Wednesday, July 22, 2009

Buchanan Fire of 1862

When I first saw that the topic for the 77th edition of the Carnival of Genealogy (to be hosted by Miriam Robbins Midkiff at AnceStories) was Disaster, several potential disasters sprang to mind. There was the Wreck of the Flyer, the explosion at Split Rock and a couple of tornadoes. I haven't researched the epidemic that claimed the lives of my grandfather's father and sisters. Then I read that it should be a disaster that my family survived and how it affected them. What better way to do that than in their own words?

Some Background Information


Some of my Carlisle family's history has been passed down through the generations and written down. I have copied some of the notes kept by my Aunt Sue.

Daniel and Louisa ran an Inn in New York State. By 1840 they had a hotel in Edwardsburg and Mary and Isaac were born there. Before June of 1845 they had moved to a farm in LaGrange and Fanny was born there. Louisa died between 1850 and 1852 when Daniel married her youngest sister, Hannah. Daniel and Hannah then moved to a farm south of Buchanan and that was where Arabella was born in 1857. They then moved into town (Buchanan) and lived on Second St (now Dewey Ave). That house burned down with part of the town and they moved to Main St in 1863.

The Buchanan Museum of Fine Art website includes a brief history of the city of Buchanan, Michigan and contains the following information about the fire.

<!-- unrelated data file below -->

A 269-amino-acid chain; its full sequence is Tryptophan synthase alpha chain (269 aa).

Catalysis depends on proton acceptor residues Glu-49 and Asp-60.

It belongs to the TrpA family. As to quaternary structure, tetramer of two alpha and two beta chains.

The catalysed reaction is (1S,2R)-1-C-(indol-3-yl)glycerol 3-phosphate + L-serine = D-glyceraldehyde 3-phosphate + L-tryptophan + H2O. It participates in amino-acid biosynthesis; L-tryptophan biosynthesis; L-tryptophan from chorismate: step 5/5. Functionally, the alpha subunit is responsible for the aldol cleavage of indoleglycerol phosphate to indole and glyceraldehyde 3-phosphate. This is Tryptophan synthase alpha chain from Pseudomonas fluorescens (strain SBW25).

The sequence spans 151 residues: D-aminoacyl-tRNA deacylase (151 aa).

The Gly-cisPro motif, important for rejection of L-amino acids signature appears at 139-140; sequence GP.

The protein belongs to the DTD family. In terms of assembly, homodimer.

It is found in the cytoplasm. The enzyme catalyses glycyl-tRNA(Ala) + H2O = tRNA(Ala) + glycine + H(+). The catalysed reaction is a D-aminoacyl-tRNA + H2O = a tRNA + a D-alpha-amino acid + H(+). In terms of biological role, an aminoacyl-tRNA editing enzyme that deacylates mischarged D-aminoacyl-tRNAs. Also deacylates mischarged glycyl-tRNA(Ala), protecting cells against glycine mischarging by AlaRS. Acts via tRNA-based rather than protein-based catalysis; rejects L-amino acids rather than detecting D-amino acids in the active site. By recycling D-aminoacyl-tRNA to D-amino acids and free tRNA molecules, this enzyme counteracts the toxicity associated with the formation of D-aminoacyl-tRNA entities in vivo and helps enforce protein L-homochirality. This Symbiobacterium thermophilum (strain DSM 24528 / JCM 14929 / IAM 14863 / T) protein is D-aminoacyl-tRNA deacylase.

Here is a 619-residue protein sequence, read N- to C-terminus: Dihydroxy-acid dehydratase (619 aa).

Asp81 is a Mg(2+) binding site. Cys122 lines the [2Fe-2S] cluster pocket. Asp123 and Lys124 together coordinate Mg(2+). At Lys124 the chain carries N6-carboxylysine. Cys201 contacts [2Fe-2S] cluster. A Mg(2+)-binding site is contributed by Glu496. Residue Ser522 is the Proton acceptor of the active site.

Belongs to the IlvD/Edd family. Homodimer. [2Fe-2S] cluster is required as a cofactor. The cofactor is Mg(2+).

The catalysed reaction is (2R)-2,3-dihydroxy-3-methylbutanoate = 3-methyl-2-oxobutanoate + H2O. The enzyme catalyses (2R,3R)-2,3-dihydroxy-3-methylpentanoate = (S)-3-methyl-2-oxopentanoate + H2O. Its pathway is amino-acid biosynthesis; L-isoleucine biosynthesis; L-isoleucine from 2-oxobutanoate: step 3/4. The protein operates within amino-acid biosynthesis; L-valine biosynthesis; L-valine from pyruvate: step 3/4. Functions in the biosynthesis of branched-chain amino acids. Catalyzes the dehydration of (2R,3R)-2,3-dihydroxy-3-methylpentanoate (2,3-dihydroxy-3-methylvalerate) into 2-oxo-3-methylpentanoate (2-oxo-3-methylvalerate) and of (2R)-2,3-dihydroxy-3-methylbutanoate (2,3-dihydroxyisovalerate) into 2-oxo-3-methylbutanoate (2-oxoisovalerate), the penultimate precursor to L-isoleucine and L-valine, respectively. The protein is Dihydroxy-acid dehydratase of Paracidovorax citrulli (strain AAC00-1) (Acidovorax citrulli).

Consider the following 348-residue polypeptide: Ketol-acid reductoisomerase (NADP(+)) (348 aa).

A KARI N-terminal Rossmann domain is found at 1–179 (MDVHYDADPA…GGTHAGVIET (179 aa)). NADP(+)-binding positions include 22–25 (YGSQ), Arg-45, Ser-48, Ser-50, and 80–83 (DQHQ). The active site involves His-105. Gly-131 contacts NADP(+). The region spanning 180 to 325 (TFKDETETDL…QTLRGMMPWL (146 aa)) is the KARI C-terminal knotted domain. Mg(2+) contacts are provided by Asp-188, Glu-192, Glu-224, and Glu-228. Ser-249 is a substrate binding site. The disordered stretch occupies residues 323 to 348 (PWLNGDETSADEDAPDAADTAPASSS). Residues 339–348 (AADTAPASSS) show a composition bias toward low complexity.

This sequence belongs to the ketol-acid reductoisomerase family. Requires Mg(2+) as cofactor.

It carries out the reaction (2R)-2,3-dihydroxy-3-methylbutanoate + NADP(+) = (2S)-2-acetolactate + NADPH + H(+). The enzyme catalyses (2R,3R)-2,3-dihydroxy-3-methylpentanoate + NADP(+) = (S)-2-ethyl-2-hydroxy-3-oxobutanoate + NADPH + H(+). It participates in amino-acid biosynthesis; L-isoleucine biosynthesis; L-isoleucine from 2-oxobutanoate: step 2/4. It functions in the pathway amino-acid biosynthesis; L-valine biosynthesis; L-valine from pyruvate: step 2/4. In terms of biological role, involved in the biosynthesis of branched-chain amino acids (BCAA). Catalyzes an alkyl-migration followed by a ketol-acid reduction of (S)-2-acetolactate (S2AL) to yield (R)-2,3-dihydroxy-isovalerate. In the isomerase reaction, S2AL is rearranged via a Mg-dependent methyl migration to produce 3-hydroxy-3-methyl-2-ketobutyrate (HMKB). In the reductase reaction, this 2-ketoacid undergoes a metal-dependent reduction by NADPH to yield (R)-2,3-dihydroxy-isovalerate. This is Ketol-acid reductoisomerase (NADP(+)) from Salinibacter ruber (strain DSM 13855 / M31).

"Reports of a devastating 1862 fire, which leveled half of downtown Buchanan, also tell us what businesses were established and taken by the fire along Front and Main Streets, east of Mill Ally and Main St., including Ross & Alexander's building, several dry goods concerns, a shoe shop and millinery, a paint shop, blacksmith, livery stable, barber shop and meat market and a dwelling and barn. The losses totaled over $28,000, a not considerable sum for those days."


I have highlighted what I believe to be the area that burned. The map is from 1873. The Carlisle family would have lived near where I have added the words "Second St." I believe their home was rented and that it is the dwelling and barn named above.

At the time of the fire 65 year old Daniel Carlisle was living in Buchanan with his four daughters, Tamerson Zipporah (25), Mary Elizabeth (22), Fannie Louisa and Arabella (5). His son, Orville, lived nearby with his wife Julia. It is unclear where son Ashley was at the time. He servered in the 2nd Michigan Calvary and was probably away, at war. Daniel's wife, Hannah L., was in Columbus, KY where she was a Matron at the Post Hospital.


Unpleasant News



Nov. 1st <1862>

Dear Mother

It is with a sad heart that I now seat myself to inform you that we are now left desolate. Our house, barn and all (with many other buildings) was yesterday burned to the ground. About two o'clock afternoon a fire broke out in a shop. just a little south of the sash factory, it was burned and Kelly's shop Mrs. Dutton's house, Rea_den and Mead's grocery. Ross and Bainton store. The grocery and store joined Dutton's house. The old brick store and all the buildings up to Miller's shop. Dr Dodd's barn, Livery Stable paint shop and Blacksmith shop. We thought the whole town would burn the wind blew very hard and we had no fire Engine. They telegraphed to Niles for theirs, but in such confusion that it could not be read when it got there. A man was sent - finaly on horse back. Some of our things were saved. one bed stead three or four feather beds, and some bed clothes. tables and chairs. no dishes or spoons. No one